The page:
How much math and physics do you have to know for game programming?

Started by DragonmasterX, August 25, 2012, 06:30:32 AM

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It seems to me like most universities make physics and calculus mandatory courses for computer science degrees...

But specifically in game programming, how much of that stuff do you really need? Isn't high school level algebra enough? How high level does the physics get? I'm guessing that comes more into play for 3D games? Is all this stuff irrelevant in romhacking? Perhaps even less so for social games?

I gave up programming in college because I wasn't so great at it, and I was getting 100s on Japanese exams without studying, so I changed my major to East Asian Studies. So ultimately, how much math/physics is REALLY necessary in actual game programming  is something I've always wondered.


With anything related to programming you're going to need math to a certain degree.

I'm no game programming expert myself, but if you're doing 3D games you most certainly have to have at least a basic knowledge of linear algebra as taught in most first semester courses at university. This includes especially vectors & matrices and anything pertaining to them like vector spaces, scalar products, etc.

Calculus probably isn't that much needed for the 3D itself, but more for the physics used in a 3D (or even 2D) world. Most physical concepts like velocity or springs are based on derivatives, so it is mandatory to have an understanding of them, but I guess unless you're going to code a super-realistic physics engine, highschool physics & calculus might just be enough (though I can only judge by the stuff I learned in highschool resp. Gymnasium as it is called here).

If you're opting for 2D games the math problem is alleviated quite a bit, but I'd say highschool level math still is the minimum requirement. It of course all depends on the game, though. In ROM hacking, on the other hand, depending on what you want do achieve, math usually isn't that much of a problem. It's more about basics then, like different bases (2, 10, 16) or arithmetics.


You should understand how forces work and how polar coordinates work.

The real skills you need is being able to design programs. How to work with more than one object and such. Actual data structures aren't too important. It's not going to matter if you use a linked list or a hashtable, what matters in reality is if you can work with more than one object at a time.


Basically, what you learn in high scool is enough for game programming, exept if you want to code your own 3D engine where some basic linear algebra will be required but nothing too serious.

The only reason those annoying calculus and physics course are mandatory in universities is just to show off, and to make sure only the most intelligent people makes it to higher degrees.
I know what I'm talking about since I had to endure this until last year. Now it seems to me it was forever ago and I probably forgot 100% of the complex calculus I learned (not mathematically complex - I meant technically complex - By the way I use complex numbers in EE regularly, but it's just the basics, not the "technically complex" stuff). I'd be completely unable to pass the exams I passed the last couple of years ago again, how ironical. But since about 97% of other students are in the same case, I guess it's meant to be like this, and that this is "normal".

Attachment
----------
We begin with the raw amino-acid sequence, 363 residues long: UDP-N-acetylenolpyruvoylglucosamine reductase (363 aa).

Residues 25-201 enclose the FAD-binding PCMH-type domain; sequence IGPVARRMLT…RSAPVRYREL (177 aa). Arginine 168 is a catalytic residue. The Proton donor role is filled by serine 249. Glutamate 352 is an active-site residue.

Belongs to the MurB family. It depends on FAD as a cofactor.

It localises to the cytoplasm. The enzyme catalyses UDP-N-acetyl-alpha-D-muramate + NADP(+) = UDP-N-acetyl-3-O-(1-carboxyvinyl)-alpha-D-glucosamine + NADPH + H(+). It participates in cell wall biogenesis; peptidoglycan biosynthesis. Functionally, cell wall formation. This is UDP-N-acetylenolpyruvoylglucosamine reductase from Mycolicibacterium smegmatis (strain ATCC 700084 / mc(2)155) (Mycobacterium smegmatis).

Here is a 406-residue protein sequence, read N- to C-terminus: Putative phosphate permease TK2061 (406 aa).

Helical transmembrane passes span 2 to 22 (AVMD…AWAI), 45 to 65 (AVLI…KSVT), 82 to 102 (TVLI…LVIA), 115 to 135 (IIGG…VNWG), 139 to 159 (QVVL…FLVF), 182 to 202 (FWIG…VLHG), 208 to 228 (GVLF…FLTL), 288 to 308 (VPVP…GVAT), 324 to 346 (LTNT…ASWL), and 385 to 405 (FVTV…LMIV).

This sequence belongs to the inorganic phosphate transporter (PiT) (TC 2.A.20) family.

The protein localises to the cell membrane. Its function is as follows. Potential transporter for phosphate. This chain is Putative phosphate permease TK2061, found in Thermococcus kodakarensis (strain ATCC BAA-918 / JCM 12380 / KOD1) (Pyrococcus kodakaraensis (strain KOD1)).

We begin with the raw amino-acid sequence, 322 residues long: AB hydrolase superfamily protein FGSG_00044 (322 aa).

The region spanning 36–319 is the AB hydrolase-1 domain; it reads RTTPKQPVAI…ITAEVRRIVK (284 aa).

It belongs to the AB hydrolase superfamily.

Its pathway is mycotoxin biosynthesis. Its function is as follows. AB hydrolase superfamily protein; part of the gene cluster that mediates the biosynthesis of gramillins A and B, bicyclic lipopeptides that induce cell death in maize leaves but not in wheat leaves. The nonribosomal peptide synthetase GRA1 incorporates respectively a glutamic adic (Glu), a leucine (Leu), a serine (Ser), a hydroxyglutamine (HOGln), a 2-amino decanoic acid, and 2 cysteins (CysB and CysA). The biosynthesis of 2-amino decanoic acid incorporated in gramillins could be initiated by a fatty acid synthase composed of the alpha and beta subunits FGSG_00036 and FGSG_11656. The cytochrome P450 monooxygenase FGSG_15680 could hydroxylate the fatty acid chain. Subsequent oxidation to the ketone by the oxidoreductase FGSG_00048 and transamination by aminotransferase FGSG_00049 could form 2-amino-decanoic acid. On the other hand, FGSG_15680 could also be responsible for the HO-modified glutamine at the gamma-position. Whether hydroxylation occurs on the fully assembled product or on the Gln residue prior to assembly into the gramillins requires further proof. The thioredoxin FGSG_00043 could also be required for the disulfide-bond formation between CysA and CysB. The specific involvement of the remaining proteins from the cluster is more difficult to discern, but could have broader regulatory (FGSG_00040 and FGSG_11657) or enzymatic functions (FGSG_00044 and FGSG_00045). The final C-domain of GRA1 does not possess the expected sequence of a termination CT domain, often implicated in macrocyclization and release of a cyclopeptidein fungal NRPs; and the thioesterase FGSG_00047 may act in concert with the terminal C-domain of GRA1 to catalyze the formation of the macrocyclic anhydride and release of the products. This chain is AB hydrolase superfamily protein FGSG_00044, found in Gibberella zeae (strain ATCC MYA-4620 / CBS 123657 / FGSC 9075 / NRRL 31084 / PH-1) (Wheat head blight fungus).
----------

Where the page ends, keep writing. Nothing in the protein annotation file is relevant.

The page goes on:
Back to the topics, the only mathematical needs are :
- Basic movement stuff, velocity, acceleration, etc...
- Trigonometry, how to do circles with sin/cos, etc...
- If you're programming a music engine, knownledge in exponentials and logarhtms will be required.
- If you're programming a 3D engine, knownledge about projection matrices, and vectors
- This is more computer science than math, but I can't stress how important is to know well how to count in binary/hex, and to use fixed point representations of numbers. Those are used everywhere in games.


Quote from: Bregalad on August 25, 2012, 11:44:45 AM
The only reason those annoying calculus and physics course are mandatory in universities is just to show off, and to make sure only the most intelligent people makes it to higher degrees.

It's sad that you think that way.


Sad ? Those courses and their respective teachers for them really, really pissed me off back then.

Back then I shut up and forced my self to study those things even though I didn't gave it much interest, now that I have passed I can freely express my thoughts. I just say it this way to other students, and many of them seems to agree with me. In fact even some of my teachers probably feel the same.

However the new part for me is that this "problem" is not exclusive to my uni, but seems to be a worldwide standard. This raises another reason technically-complex calculus and physics is compulsory studying in unrelated faculties : This seems to be an international standard.

PS : Oh and don't get me wrong, back in high school, I loved math, and this was my favourite course. Nowadays, I deeply loathe calculus and physics, thanks to the uni and to a couple of particularly horrible teachers.


It all depends on what kind of game programming you do. There are many different kinds of game programming. It's not really a yes/no answer.
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It's funny how people think that computer science is related to normal computer programming.

All in all what math and physics disciplines you'll need depends entirely on what you plan to program and how detailed you want to be. For basic 2D programming, not trying to be particularly true to real physics you wouldn't need much more than basic geometry and elementary algebra. On the other hand if you're to go full 3D with relistic physics I'd definitely recommend trigonometry and advanced algebra. It's all relative.